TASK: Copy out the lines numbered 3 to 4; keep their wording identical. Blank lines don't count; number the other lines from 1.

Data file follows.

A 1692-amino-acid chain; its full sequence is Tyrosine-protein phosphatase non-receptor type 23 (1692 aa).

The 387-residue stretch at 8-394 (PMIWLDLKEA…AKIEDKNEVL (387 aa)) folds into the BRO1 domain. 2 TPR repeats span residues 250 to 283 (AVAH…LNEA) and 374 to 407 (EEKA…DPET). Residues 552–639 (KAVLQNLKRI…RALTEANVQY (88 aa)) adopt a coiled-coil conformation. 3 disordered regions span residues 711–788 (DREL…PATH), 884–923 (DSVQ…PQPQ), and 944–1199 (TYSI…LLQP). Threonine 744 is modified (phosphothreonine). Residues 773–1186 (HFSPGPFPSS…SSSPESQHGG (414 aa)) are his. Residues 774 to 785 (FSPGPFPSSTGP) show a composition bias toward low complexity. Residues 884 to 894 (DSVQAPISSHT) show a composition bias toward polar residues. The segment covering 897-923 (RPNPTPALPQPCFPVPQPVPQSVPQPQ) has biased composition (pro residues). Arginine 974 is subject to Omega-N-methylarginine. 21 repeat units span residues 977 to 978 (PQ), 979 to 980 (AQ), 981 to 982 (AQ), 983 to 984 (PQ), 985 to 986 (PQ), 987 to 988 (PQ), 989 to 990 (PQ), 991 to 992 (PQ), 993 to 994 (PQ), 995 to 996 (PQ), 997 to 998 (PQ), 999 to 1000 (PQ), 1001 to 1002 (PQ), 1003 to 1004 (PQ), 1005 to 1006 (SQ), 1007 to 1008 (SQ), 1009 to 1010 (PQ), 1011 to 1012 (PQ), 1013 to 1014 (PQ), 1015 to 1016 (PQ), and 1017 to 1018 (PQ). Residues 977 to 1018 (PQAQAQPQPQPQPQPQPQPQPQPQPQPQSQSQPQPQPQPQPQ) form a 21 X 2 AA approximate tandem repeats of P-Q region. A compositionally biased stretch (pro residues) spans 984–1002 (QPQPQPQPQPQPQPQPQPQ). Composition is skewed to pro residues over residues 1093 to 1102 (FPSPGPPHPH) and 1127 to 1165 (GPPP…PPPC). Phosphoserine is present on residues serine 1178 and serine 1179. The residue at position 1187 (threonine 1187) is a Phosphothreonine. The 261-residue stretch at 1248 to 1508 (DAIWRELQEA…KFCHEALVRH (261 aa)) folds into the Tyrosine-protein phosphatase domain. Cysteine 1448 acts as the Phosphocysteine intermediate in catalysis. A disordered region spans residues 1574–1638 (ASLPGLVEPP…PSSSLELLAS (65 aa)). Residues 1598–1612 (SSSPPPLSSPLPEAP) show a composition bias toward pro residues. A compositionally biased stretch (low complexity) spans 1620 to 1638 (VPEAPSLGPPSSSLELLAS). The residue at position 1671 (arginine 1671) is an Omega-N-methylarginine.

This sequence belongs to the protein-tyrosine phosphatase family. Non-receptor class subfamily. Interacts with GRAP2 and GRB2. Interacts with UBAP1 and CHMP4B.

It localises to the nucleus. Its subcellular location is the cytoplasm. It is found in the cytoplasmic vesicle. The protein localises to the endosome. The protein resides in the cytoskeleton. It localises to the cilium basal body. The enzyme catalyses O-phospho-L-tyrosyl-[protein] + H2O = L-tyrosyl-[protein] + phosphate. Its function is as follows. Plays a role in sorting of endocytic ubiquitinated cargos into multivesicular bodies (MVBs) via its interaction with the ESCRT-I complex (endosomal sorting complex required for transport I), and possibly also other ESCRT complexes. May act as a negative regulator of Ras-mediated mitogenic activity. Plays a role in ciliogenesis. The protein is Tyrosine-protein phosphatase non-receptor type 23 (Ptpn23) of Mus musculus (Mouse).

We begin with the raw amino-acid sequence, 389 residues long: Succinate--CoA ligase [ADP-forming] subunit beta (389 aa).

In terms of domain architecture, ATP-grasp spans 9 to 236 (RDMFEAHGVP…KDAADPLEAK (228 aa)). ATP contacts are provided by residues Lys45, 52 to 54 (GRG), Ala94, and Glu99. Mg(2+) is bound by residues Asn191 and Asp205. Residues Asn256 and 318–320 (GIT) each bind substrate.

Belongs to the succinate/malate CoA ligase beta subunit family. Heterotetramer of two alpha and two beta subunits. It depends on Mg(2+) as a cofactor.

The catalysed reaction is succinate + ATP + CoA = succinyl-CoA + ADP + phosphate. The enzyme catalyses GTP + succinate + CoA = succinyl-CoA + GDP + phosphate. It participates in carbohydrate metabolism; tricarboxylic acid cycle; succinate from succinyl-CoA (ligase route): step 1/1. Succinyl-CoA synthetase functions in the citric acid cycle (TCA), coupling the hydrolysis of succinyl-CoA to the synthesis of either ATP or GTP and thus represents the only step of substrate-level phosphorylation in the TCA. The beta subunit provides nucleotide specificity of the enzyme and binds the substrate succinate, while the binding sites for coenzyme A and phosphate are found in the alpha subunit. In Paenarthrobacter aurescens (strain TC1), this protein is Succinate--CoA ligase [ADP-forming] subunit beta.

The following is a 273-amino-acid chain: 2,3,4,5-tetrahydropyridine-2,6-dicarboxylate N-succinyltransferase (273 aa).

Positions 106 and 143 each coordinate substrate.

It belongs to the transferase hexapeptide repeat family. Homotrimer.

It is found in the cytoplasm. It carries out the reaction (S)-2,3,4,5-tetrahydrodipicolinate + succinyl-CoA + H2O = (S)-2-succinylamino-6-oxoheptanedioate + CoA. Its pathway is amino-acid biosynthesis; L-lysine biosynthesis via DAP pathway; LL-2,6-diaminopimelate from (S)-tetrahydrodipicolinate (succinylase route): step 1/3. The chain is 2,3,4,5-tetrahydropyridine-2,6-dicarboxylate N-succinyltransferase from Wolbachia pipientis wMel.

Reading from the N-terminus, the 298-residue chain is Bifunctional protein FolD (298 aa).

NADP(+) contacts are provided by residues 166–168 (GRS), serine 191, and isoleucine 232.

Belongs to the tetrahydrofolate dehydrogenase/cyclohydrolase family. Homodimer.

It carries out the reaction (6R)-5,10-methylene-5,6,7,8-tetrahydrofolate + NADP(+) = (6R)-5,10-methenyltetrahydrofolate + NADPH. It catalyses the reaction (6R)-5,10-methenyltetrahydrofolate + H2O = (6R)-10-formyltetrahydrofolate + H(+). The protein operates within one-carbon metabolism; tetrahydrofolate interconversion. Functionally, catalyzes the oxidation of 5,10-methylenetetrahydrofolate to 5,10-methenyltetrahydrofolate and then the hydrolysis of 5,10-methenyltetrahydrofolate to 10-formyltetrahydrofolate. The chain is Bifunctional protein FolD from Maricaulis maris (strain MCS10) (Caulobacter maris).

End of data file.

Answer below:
This sequence belongs to the protein-tyrosine phosphatase family. Non-receptor class subfamily. Interacts with GRAP2 and GRB2. Interacts with UBAP1 and CHMP4B.

It localises to the nucleus. Its subcellular location is the cytoplasm. It is found in the cytoplasmic vesicle. The protein localises to the endosome. The protein resides in the cytoskeleton. It localises to the cilium basal body. The enzyme catalyses O-phospho-L-tyrosyl-[protein] + H2O = L-tyrosyl-[protein] + phosphate. Its function is as follows. Plays a role in sorting of endocytic ubiquitinated cargos into multivesicular bodies (MVBs) via its interaction with the ESCRT-I complex (endosomal sorting complex required for transport I), and possibly also other ESCRT complexes. May act as a negative regulator of Ras-mediated mitogenic activity. Plays a role in ciliogenesis. The protein is Tyrosine-protein phosphatase non-receptor type 23 (Ptpn23) of Mus musculus (Mouse).